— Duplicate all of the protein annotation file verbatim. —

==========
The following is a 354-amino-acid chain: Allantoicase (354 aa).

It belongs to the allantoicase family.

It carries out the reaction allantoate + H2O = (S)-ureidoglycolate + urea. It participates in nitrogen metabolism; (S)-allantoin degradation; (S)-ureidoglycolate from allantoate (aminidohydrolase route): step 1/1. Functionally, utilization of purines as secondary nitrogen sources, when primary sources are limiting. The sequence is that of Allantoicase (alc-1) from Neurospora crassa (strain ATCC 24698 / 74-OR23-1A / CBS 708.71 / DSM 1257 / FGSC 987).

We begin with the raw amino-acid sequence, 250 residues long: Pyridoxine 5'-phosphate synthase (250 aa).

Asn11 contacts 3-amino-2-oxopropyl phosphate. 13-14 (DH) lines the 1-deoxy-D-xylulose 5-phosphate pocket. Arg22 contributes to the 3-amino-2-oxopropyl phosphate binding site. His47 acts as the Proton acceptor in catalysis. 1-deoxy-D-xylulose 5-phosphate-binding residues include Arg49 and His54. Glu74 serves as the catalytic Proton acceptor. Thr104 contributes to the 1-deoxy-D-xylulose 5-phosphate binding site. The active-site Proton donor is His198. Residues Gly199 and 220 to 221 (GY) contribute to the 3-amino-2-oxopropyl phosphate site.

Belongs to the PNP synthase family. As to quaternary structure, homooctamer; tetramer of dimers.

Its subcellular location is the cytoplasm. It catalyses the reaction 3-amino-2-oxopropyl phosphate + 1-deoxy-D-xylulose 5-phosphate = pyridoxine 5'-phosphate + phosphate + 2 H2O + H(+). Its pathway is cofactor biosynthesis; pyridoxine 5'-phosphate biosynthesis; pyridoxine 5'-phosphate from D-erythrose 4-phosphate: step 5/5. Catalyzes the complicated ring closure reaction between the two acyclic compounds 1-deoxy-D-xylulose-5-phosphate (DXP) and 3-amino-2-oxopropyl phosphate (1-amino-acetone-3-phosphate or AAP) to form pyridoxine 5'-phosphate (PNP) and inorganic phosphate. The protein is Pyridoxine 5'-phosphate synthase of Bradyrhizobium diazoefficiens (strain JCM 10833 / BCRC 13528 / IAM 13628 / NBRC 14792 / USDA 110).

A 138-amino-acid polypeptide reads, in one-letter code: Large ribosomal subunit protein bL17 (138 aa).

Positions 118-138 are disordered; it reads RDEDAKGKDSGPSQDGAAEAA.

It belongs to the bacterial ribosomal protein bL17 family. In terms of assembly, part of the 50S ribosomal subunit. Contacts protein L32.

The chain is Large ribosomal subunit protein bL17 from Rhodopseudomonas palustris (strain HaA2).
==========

The following is a 354-amino-acid chain: Allantoicase (354 aa).

It belongs to the allantoicase family.

It carries out the reaction allantoate + H2O = (S)-ureidoglycolate + urea. It participates in nitrogen metabolism; (S)-allantoin degradation; (S)-ureidoglycolate from allantoate (aminidohydrolase route): step 1/1. Functionally, utilization of purines as secondary nitrogen sources, when primary sources are limiting. The sequence is that of Allantoicase (alc-1) from Neurospora crassa (strain ATCC 24698 / 74-OR23-1A / CBS 708.71 / DSM 1257 / FGSC 987).

We begin with the raw amino-acid sequence, 250 residues long: Pyridoxine 5'-phosphate synthase (250 aa).

Asn11 contacts 3-amino-2-oxopropyl phosphate. 13-14 (DH) lines the 1-deoxy-D-xylulose 5-phosphate pocket. Arg22 contributes to the 3-amino-2-oxopropyl phosphate binding site. His47 acts as the Proton acceptor in catalysis. 1-deoxy-D-xylulose 5-phosphate-binding residues include Arg49 and His54. Glu74 serves as the catalytic Proton acceptor. Thr104 contributes to the 1-deoxy-D-xylulose 5-phosphate binding site. The active-site Proton donor is His198. Residues Gly199 and 220 to 221 (GY) contribute to the 3-amino-2-oxopropyl phosphate site.

Belongs to the PNP synthase family. As to quaternary structure, homooctamer; tetramer of dimers.

Its subcellular location is the cytoplasm. It catalyses the reaction 3-amino-2-oxopropyl phosphate + 1-deoxy-D-xylulose 5-phosphate = pyridoxine 5'-phosphate + phosphate + 2 H2O + H(+). Its pathway is cofactor biosynthesis; pyridoxine 5'-phosphate biosynthesis; pyridoxine 5'-phosphate from D-erythrose 4-phosphate: step 5/5. Catalyzes the complicated ring closure reaction between the two acyclic compounds 1-deoxy-D-xylulose-5-phosphate (DXP) and 3-amino-2-oxopropyl phosphate (1-amino-acetone-3-phosphate or AAP) to form pyridoxine 5'-phosphate (PNP) and inorganic phosphate. The protein is Pyridoxine 5'-phosphate synthase of Bradyrhizobium diazoefficiens (strain JCM 10833 / BCRC 13528 / IAM 13628 / NBRC 14792 / USDA 110).

A 138-amino-acid polypeptide reads, in one-letter code: Large ribosomal subunit protein bL17 (138 aa).

Positions 118-138 are disordered; it reads RDEDAKGKDSGPSQDGAAEAA.

It belongs to the bacterial ribosomal protein bL17 family. In terms of assembly, part of the 50S ribosomal subunit. Contacts protein L32.

The chain is Large ribosomal subunit protein bL17 from Rhodopseudomonas palustris (strain HaA2).